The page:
A simple new rule can help primary care physicians rule out coronary heart disease in patients with chest pain, states a study published in CMAJ (Canadian Medical Association Journal) (pre-embargo link only) http://www.cmaj.ca/embargo/cmaj100212.pdf.
Chest pain is common, yet it is challenging for primary care physicians to reliably identify serious cardiac disease while protecting patients from unnecessary interventions.
The authors developed a clinical decision rule called the Primary Care CHD Score ("Marburg Heart Score") with five predictors that can be easily identified during a patient's visit: age/gender, known clinical vascular disease, pain worse with exercise, patient assumes cardiac origin of pain and pain not reproduced with palpitation.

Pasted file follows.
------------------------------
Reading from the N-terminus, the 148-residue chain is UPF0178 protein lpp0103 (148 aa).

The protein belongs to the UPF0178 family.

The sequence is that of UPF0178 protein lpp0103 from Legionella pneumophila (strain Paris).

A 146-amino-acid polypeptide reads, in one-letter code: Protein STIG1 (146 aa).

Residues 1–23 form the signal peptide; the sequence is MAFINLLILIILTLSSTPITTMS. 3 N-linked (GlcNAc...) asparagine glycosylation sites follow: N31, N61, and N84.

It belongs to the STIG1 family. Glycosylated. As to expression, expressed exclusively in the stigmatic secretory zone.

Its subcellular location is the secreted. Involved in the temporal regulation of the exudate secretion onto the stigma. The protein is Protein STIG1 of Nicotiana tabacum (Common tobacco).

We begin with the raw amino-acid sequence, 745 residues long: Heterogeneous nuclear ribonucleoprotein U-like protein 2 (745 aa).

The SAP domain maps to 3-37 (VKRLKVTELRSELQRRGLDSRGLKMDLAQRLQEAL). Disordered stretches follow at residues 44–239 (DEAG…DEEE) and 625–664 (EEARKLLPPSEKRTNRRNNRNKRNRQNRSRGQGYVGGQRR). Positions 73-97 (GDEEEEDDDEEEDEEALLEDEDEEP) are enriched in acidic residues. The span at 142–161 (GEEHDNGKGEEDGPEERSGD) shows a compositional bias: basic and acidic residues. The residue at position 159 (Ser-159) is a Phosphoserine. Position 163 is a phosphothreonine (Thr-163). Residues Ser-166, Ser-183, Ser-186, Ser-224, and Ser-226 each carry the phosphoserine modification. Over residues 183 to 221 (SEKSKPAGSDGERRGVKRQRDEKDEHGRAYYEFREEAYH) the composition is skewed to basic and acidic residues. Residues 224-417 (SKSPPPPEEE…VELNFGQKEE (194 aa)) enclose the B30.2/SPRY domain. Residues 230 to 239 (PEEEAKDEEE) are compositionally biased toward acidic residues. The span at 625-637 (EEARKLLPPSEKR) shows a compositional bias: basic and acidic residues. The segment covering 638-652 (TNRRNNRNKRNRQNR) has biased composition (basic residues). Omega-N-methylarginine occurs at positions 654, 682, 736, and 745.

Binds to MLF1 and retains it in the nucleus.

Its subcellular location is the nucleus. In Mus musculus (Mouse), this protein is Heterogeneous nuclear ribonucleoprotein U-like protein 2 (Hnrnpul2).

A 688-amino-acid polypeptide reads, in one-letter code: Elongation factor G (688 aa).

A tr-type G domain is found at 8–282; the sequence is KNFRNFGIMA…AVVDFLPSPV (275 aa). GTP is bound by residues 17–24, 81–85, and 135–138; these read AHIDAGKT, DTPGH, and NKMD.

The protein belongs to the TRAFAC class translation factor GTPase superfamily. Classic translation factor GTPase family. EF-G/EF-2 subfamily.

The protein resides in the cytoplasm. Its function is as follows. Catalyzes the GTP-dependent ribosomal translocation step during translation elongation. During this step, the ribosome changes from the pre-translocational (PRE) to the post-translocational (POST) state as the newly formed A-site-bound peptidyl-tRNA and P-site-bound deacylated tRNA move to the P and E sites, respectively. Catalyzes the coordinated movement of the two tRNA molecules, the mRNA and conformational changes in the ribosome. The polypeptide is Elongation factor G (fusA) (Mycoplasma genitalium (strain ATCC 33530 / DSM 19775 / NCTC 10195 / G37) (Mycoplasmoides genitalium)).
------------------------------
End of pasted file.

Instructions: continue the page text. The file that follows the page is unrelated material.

"The aim of our study was to develop a simple, valid, and usable prediction score based on signs and symptoms to help physicians rule out coronary heart disease (CHD) in chest pain patients presenting in primary care," write Dr. Stefan Bösner, University of Marburg, Marburg, Germany and coauthors.
In a related commentary (pre-embargo link only) http://www.cmaj.ca/embargo/cmaj100808.pdf, Richard Stevens and Daniel Lasserson of University of Oxford, UK, write "the challenge is correctly identifying and referring the patient with coronary heart disease while minimizing the number of referrals of patients who do not have CHD, to reduce the harm of unnecessary investigation and burden on healthcare resources." The authors suggest this decision rule shows promise for improving the diagnosis of CHD.
Canadian Medical Association Journal